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Adobe, Unity Welcome Apple's iPhone, iPad App Policy Change

Adobe, Unity Welcome Apple's iPhone, iPad App Policy Change

September 10, 2010 | By Leigh Alexander

September 10, 2010 | By Leigh Alexander
More: Console/PC, Programming

Apple's decision to relax its restrictions on the use of third-party tools in the development of iPhone and iPad apps came as welcome news to many developers. But naturally, none welcomed the news more heartily than those tool-makers themselves.

As the Cupertino-headquartered maker of the iPhone, iPod Touch and iPad hardware explained yesterday, developers can now build games using any third-party tools and programming languages they like, so long as the resulting apps do not require code downloads from the Internet.

Apple's previous iPhone SDK licensing agreement prohibited Actionscript-coded games developed using Adobe's AIR Packager from the App Store (which it had initially allowed), but the brand-new change will permit them once again.

"Apple's announcement today that it has lifted restrictions on its third-party developer guidelines has direct implications for Adobe's Packager for iPhone, a feature in the Flash Professional CS5 authoring tool," said Adobe in a statement today.

Packager was specifically created for development on the iOS platform, and the company says the feature is currently available for developers to use in Flash Professional CS5. Adobe also said it will "resume development work on this feature for future releases."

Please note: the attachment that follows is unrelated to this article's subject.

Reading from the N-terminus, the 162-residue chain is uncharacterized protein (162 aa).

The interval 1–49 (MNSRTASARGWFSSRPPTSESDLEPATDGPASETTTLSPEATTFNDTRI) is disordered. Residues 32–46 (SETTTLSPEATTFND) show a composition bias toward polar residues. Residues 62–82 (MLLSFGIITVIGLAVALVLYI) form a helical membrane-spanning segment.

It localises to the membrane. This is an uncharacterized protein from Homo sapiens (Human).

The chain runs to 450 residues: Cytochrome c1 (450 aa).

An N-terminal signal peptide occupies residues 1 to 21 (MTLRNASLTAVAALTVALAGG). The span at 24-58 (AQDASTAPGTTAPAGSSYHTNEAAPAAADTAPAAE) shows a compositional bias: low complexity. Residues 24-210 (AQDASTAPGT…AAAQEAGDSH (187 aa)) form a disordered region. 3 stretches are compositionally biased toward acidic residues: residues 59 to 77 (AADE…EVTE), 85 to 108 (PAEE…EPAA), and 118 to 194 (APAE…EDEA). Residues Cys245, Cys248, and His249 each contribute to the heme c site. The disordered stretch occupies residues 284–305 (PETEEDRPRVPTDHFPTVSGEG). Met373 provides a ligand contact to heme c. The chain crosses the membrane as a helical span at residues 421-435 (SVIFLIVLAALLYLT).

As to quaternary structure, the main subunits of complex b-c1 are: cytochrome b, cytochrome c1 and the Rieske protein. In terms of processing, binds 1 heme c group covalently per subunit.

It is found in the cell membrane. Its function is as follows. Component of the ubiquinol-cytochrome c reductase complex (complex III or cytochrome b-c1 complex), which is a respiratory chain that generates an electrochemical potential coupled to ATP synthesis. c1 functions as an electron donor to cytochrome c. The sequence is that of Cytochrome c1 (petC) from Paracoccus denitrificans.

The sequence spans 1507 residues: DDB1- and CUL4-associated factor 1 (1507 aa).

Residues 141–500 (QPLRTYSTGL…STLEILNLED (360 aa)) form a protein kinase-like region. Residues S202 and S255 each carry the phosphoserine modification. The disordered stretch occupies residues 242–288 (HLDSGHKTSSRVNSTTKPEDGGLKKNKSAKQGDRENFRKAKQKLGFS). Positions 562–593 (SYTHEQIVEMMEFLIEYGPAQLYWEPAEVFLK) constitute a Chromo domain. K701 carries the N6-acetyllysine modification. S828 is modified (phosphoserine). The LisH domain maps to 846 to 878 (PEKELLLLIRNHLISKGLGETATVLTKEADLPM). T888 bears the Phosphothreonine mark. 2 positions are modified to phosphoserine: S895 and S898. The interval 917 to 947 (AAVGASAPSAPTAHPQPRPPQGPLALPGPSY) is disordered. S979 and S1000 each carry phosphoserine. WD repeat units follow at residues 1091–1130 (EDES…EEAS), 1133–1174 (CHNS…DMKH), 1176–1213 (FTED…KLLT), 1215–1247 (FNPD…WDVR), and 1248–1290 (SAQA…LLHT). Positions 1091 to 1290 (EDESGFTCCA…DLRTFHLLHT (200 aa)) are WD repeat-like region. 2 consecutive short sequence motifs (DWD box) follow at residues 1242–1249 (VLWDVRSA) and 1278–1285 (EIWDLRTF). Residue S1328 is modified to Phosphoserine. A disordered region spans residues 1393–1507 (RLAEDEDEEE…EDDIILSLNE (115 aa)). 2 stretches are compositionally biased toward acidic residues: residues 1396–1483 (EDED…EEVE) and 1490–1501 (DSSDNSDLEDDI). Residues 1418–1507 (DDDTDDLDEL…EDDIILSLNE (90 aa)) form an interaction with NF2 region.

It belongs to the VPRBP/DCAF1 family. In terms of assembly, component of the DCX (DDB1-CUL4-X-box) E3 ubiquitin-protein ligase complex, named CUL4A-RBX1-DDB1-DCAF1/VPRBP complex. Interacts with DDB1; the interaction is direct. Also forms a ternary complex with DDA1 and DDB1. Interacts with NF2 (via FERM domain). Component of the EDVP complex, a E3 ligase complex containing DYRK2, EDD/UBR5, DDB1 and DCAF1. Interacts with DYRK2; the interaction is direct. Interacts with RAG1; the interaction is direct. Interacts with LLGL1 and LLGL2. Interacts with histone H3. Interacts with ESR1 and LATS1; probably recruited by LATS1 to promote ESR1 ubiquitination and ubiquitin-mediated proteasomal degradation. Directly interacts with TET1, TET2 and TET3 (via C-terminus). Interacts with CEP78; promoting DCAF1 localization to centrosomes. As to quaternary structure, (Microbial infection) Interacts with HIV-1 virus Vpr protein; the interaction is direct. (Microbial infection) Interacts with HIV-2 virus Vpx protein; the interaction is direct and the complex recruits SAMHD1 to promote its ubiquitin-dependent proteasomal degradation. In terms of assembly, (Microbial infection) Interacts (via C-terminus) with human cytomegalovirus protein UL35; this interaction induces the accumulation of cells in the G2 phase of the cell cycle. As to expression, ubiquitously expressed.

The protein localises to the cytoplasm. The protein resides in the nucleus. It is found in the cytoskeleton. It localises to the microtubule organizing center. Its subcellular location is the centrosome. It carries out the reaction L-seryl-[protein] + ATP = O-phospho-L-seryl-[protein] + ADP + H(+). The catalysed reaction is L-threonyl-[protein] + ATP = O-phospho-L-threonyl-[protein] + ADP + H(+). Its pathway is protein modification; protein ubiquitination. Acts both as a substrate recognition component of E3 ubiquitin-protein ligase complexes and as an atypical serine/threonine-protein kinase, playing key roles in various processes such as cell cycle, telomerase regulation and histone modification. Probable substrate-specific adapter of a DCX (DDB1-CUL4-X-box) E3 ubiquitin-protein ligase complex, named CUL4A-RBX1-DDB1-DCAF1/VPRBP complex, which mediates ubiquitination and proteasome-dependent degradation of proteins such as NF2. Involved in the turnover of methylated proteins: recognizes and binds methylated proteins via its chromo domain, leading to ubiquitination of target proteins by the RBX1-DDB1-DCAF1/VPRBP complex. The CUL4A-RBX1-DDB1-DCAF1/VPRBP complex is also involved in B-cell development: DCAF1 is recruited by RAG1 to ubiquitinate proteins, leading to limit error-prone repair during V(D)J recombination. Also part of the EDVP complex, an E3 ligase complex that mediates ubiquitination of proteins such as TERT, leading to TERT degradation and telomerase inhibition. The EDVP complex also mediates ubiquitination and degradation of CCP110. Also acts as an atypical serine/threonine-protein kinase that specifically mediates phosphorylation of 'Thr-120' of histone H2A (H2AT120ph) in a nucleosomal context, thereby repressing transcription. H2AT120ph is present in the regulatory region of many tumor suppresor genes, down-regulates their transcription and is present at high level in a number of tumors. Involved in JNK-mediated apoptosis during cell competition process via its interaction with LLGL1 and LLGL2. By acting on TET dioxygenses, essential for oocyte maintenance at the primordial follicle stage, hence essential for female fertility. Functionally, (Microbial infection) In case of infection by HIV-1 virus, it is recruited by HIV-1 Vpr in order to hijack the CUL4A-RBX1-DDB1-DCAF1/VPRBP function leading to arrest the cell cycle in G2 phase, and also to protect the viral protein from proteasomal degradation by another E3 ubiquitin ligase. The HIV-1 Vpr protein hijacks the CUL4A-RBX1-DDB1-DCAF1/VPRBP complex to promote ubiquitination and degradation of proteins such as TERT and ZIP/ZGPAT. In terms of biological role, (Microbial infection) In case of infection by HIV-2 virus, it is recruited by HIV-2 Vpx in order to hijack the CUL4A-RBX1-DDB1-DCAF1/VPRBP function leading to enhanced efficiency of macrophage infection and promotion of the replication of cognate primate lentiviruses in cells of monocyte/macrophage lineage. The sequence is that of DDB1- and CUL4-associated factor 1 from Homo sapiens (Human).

"This is great news for developers, and we're hearing from our developer community that Packager apps are already being approved for the App Store," said the company. "We do want to point out that Apple's restriction on Flash content running in the browser on iOS devices remains in place," it added, touching on an ongoing tension surrounding the two companies.

Adobe isn't the only one particularly pleased: "At Unity we applaud this move by Apple," said Unity CEO David Helgason in a statement. "We are all about enabling people with the best tools imaginable so they can make awesome products." Numerous developers use Unity's tech to build small-sized or browser-based games, and a number of titles on the App Store are already Unity-powered.

"Unity games have indeed been continuously approved throughout the last months," Helgason points out, since any potential restrictions were largely not explored or enforced in the case of the firm's engine. "However, we are very happy for all those devs who can now join the party."

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